Brexit may 'ignite true reform' in the EU says MEP
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The UK Government has delayed implementation of inspections of EU food entering Britain until autumn this year in a bid to avoid any food shortages. Representatives from the food sector have warned about the “nightmare” situation of new paperwork and rules which have come into effect under the trade deal.
Karin Goodburn, director-general of the Chilled Food Association, warned EU food manufacturers are threatening to abandon the UK after British companies struggle with the new regulations.
She told the UK Trade and Business Commission: “When we start applying these types of things on the import checks coming into Great Britain, I don’t think our continental cousins are going to know what’s hit them.
“I’ve already been told by a Belgian association that a couple of their major members aren’t going to try to send food here anymore.”
James Withers, chief executive of Scotland Food and Drink, said they are facing “no gain and a world of pain”.
Nick Allen, head of the British Meat Processors Associations, said the new arrangements had created a “monster of a system” hitting smaller businesses hard.
He claimed meat exports are running at 70 to 75 percent of their previous levels, arguing the deal imposed a trading system for container ships rather than transit of trucks.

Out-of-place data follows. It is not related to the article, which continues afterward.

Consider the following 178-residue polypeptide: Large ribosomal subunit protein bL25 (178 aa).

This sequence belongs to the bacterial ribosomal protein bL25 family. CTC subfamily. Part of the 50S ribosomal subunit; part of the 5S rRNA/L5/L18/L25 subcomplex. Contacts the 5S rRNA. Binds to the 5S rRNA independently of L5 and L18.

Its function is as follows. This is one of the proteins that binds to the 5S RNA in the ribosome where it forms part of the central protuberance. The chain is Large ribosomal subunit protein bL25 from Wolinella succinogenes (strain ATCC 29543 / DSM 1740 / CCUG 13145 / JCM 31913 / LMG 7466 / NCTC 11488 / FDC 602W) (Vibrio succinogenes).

Mr Allen previously hit out at the Brexit trade deal, signed on Christmas Eve, and claimed the Government needs to “urgently” work out lasting solutions.
He said: “The export hurdles we face are now in plain sight and are not going away.
“We need Government to urgently re-engage with both the industry and the EU to work out detailed and lasting solutions.
“The British Meat Processors Association and its members stand ready to consult with Government and map out those solutions.”
Yesterday, MPs on the Environment, Food and Rural Affairs Select Committee said the Government should “adopt a pragmatic stance in the pursuit of a veterinary partnership”.
This, they claimed, would help reduce the non-tariff measures hitting food exporters.
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These warnings come just days after the European Council rubber-stamped the Trade and Cooperation Agreement after MEPs backed it in a crunch vote.
With the final formalities now complete the future relationship pact struck on Christmas Eve last year will enter into force on May 1.
Portuguese Europe minister Ana Paula Zacarias said: “Today we open a new chapter in our relations with the UK.
“The conclusion of the Trade and Cooperation Agreement will give legal certainty to the new EU-UK relationship, in the interests of citizens and business on both sides of the Channel.
“We value the UK as a good neighbour, an old ally and an important partner.”
The UK and EU will now exchange letters to allow the zero-tariff, zero-quota trade agreement to enter into force after four months of “provisional application”.
Prime Minister Mr Johnson hailed the moment 660 MEP endorsed his Brexit trade deal as the “final steps” in our EU exit.
He said: “This week is the final step in a long journey, providing stability to our new relationship with the EU as vital trading partners, close allies and sovereign equals.
“Now is the time to look forward to the future and to building a more global Britain.”
Stubborn MEPs previously refused to rubber-stamp the UK-EU Trade and Cooperation Agreement in the row over customs controls between Northern Ireland and mainland Britain.
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